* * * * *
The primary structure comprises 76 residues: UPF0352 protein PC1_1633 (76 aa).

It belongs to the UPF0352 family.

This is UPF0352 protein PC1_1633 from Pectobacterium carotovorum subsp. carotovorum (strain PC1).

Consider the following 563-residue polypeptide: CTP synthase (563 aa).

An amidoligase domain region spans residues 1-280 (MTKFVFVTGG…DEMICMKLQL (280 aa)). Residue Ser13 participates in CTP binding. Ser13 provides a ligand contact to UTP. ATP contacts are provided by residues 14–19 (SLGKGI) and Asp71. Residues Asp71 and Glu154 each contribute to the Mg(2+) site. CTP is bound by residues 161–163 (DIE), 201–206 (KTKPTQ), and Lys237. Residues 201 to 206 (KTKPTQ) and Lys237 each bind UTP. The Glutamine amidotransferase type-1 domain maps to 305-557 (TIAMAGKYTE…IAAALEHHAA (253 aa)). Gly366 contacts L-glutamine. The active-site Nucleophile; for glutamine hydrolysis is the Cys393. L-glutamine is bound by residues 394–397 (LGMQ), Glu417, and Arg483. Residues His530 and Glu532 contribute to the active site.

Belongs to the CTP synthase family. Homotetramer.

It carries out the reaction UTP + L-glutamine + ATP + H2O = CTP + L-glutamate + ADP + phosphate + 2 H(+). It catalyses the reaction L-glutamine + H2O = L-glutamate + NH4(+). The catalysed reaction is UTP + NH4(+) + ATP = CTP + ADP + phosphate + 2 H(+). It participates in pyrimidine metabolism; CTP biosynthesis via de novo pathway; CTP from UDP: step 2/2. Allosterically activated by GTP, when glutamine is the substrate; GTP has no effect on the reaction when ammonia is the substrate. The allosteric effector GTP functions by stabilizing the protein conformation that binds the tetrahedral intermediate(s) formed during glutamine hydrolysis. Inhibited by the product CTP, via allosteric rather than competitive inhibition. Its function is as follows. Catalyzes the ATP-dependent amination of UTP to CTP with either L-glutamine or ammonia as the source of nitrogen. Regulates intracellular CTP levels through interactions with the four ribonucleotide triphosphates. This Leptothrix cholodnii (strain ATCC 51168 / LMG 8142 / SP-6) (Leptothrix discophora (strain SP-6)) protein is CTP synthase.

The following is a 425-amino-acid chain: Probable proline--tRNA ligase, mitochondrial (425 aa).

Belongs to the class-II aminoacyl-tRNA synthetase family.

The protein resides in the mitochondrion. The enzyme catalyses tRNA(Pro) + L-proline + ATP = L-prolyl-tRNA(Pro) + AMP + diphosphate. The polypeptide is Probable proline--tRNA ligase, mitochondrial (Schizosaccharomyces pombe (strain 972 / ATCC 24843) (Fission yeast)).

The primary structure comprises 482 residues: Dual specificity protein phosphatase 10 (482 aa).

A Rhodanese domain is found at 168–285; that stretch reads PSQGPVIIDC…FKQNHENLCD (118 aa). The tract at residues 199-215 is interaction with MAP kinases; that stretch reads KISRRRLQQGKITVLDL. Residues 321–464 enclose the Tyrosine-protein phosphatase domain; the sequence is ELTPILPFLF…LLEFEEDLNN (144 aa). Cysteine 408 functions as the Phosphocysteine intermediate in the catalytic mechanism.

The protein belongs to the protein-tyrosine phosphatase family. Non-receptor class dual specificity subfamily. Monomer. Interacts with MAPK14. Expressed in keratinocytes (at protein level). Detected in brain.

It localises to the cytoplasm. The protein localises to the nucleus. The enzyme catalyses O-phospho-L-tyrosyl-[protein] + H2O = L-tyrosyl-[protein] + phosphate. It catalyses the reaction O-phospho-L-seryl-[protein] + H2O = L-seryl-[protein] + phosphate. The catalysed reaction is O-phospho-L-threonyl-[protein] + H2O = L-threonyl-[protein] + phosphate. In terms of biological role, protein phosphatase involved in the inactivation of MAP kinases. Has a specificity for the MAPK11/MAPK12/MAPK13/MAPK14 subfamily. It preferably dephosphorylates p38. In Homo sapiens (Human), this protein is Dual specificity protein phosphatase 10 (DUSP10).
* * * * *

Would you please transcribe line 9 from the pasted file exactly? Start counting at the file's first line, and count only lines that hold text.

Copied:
Belongs to the class-II aminoacyl-tRNA synthetase family.